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Mol Endocrinol. 2011 Aug;25(8):1351-63. doi: 10.1210/me.2011-0097. Epub 2011 Jun 9.

Esterase 1 is a novel transcriptional repressor of growth hormone receptor gene expression: a unique noncatalytic role for a carboxyesterase protein.

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1
Pediatrics and Communicable Diseases, University of Michigan, Ann Arbor, Michigan 48109-5718, USA.

Abstract

The pleiotropic actions of GH result from its engagement with the GH receptor (GHR). GHR expression is regulated by free fatty acids (FFA). A cDNA phage expression library was screened to identify a phage clone expressing esterase 1 (ES1) binding to the FFA-response element (FARE), L2-D1, in the murine GHR promoter. Ectopically expressed ES1 inhibited GHR promoter activity via effects at two FARE, L2-D1 and L2-A2. Chromatin immunoprecipitation experiments demonstrated specific association of ES1 with the FARE. Catalytically inactive ES1 retained inhibitory activity on the GHR promoter and excluded the possibility that the effect on the GHR promoter was an indirect effect secondary to ES1's actions on the intracellular metabolism of FFA. Ectopically expressed ES1 inhibited the endogenous GHR mRNA and protein expression in 3T3-F442A preadipocytes. Subcellular fractionation and confocal microscopy established that ES1 localizes both to the cytoplasm and the nucleus. Experiments demonstrated chromosome region maintenance 1-dependent nuclear export and the presence of a functional nuclear export signal in ES1. The domain of ES1 responsible for the effect on the GHR promoter was localized to the C-terminal portion of the protein. The in vivo significance of ES1's effect on GHR expression was suggested by decreased liver GHR mRNA expression in mice on a high-fat diet correlating with increased steady-state abundance of liver ES1 mRNA. Our results identify and characterize ES1 as a novel transcriptional regulator of GHR gene expression, thereby establishing a unique nonenzymatic role for a carboxyesterase and expanding the potential biological roles of this protein superfamily.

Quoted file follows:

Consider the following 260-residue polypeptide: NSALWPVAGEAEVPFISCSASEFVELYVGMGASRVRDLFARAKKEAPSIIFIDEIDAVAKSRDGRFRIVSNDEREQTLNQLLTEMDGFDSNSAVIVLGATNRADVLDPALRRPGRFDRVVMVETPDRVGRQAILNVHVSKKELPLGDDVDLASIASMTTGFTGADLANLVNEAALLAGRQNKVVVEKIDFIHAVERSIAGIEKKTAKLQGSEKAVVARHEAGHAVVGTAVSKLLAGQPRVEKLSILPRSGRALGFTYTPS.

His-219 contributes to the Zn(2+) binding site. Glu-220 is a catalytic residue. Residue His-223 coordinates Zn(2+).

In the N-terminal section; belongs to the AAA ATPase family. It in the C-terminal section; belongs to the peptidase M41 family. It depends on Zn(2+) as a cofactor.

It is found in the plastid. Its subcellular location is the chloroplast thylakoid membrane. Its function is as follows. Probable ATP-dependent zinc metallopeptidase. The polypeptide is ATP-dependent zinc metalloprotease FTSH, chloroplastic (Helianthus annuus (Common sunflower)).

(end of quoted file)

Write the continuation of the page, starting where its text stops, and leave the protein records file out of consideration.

PMID:
21659478
PMCID:
PMC3146247
DOI:
10.1210/me.2011-0097
[Indexed for MEDLINE]
Free PMC Article
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